Their pernicious peregrinations come to an end after poisoning the frontier town of Green Valley, which puts dogged Lucky on their trail. Packed with classic and episodic chase gags, the hunt concludes with the sneaky snake oil peddler behind bars. Of course, he doesn’t stay there long as sequel saga ‘Manhunt’ details his cunning escape, change of identity – but not modus operandi – and ultimately unsuccessful plot to murder the wandering cowboyâ€¦
Follow-up album Lucky Luke contre Phil Defer (or Lucky Luke: Phil Wire in Britain) also comprised two tales, but this time taken from the company’s general entertainment periodical. It introduced deadly gunslinger Phil Wire â€œThe Spiderâ€ – based on legendary cinematic bad man Jack Palance – in a strip taken from Le Moustique #1464-1494 (14thFebruary-12th September 1954).
Phil Defer â€œLE FAUCHEUXâ€ sells his lethal talents to sinister saloon owner O’Sullivan who’s looking to remove a rival. Fate – or perhaps the gods of comedy – unfortunately decree that another tall guy good with guns gets to Bottleneck Gulch first and is mistaken for the rather idiosyncratic notoriously superstitious killerâ€¦
Lucky and Wire have already clashed once before and – despite all the hero’s efforts to deter O’Sullivan – meet once more after all â€œthe Spider’sâ€ schemes to remove rival barkeep O’Hara are foiled. It comes down to a showdown on main street and only one man walks awayâ€¦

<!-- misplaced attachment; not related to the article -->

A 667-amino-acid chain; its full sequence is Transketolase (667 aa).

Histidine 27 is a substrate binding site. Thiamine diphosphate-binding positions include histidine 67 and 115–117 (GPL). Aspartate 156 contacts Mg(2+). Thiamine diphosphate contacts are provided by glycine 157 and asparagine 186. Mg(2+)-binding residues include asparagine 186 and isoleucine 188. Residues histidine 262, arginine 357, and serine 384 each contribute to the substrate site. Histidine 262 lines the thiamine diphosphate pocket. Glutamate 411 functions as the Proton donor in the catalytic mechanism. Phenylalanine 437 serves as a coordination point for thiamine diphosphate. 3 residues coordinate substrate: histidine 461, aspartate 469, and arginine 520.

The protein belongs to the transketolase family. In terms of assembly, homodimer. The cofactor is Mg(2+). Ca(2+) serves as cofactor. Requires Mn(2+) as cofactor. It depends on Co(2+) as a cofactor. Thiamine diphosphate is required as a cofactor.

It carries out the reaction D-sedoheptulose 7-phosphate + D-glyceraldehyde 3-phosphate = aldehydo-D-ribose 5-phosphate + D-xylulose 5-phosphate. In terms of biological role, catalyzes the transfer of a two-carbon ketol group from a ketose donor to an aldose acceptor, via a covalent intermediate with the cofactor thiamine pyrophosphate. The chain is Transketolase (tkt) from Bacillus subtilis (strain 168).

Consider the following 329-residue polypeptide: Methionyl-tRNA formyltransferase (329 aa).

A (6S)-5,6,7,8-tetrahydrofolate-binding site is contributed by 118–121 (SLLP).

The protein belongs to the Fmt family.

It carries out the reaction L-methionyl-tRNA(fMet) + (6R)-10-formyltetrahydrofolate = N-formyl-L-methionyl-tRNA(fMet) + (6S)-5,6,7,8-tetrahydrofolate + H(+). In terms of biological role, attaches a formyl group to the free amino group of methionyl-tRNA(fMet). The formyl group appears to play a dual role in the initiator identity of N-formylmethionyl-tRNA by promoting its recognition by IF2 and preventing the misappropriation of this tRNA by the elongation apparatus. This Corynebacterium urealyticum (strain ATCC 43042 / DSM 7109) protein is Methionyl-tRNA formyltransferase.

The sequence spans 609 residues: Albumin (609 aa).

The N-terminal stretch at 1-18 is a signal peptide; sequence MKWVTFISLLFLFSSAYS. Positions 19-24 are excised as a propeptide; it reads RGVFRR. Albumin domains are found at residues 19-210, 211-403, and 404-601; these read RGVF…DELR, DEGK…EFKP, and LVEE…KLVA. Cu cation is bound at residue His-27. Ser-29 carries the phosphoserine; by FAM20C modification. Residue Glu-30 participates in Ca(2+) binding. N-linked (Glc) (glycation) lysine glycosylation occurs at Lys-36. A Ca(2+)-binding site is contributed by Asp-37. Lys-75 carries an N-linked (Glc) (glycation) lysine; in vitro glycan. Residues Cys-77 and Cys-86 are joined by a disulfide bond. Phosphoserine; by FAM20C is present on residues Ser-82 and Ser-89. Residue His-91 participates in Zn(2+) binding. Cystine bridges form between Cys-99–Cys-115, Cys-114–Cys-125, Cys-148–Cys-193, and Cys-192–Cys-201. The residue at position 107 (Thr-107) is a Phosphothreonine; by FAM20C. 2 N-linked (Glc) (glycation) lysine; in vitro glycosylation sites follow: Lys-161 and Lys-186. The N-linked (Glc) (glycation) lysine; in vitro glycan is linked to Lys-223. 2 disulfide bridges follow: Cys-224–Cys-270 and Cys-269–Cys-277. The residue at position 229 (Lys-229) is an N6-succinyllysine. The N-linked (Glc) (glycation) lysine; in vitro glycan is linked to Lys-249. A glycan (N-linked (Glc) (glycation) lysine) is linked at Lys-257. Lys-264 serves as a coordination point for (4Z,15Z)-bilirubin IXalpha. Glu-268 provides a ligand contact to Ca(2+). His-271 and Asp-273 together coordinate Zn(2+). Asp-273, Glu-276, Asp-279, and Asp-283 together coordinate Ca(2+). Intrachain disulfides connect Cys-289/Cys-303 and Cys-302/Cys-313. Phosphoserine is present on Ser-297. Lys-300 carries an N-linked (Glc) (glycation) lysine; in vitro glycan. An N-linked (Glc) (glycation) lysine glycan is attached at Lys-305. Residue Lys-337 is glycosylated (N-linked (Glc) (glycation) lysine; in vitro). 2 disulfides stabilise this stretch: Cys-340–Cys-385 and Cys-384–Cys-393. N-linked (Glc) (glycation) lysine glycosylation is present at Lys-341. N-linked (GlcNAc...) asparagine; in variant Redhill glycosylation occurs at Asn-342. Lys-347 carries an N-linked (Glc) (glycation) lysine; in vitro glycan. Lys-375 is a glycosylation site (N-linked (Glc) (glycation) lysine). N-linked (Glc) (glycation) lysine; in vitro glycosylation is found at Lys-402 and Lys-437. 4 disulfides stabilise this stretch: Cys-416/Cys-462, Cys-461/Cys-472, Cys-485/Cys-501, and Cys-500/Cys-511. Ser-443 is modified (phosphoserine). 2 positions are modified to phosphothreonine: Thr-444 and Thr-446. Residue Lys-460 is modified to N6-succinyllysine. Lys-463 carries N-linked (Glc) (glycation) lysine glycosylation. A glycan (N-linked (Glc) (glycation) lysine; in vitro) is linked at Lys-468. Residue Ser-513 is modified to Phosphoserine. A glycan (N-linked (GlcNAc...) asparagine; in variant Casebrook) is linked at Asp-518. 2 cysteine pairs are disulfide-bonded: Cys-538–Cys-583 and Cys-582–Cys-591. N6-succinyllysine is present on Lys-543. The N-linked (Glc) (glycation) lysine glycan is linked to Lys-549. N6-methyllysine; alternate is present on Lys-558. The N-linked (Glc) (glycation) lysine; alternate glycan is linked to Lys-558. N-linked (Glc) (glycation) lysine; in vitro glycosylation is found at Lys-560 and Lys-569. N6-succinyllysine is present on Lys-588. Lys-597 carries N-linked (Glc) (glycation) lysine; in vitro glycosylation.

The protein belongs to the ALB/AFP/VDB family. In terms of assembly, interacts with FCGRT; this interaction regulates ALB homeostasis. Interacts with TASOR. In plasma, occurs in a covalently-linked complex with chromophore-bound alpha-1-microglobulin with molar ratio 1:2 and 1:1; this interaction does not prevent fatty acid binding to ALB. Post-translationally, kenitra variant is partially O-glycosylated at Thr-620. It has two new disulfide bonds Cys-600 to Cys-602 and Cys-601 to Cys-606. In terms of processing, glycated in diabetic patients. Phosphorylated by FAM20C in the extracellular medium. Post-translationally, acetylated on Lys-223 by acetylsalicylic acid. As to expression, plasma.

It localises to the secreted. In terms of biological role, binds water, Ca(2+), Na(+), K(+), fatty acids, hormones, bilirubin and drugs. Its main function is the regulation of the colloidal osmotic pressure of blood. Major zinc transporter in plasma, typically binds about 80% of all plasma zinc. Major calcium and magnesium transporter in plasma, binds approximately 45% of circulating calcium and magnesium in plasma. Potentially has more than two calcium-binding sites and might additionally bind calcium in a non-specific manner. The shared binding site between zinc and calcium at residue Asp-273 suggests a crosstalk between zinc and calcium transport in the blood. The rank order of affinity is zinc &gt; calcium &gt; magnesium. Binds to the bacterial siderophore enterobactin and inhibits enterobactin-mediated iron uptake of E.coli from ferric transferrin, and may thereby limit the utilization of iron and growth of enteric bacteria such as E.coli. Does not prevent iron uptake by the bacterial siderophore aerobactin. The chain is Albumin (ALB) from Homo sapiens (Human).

The album also features a second serial from Le Moustique #1508-1516 (spanning 19th December 1954 to 13th February 1955): originally entitled Lucky Luke et Pilule.
As Lucky Luke and The Pill it here details a camp fire story told by the rangy gunman, relating how a short-sighted, diminutive hypochondriac tenderfoot with no discernible fighting ability or action acumen became a true gun-toting town-tamerâ€¦
It was back to Le Journal de Spirou for the final album reprinted here: gathering material from #906-929 and spanning 25th August 1955 to 2nd February 1956 before launching in November 1957 as ninth album Des rails sur la Prairie. Although uncredited, it was cowritten by Morris and fellow tourist Goscinny: auguring an astounding creative partnership to comeâ€¦
In 1967 the six-gun star switched publishing teams, transferring to Goscinny’s own magazine Pilote with La Diligence (The Stagecoach). Goscinny produced 45 albums with Morris before his death, from whence Morris continued both singly and with fresh collaborators.
Morris died in 2001 having drawn fully 70 adventures, plus the spin-off adventures of Rantanplan (â€œdumbest dog in the Westâ€ and a charming spoof of cinema canine Rin-Tin-Tin), with AchdÃ©, Laurent Gerra, Benacquista & Pennac taking over the franchise, producing another five tales to date.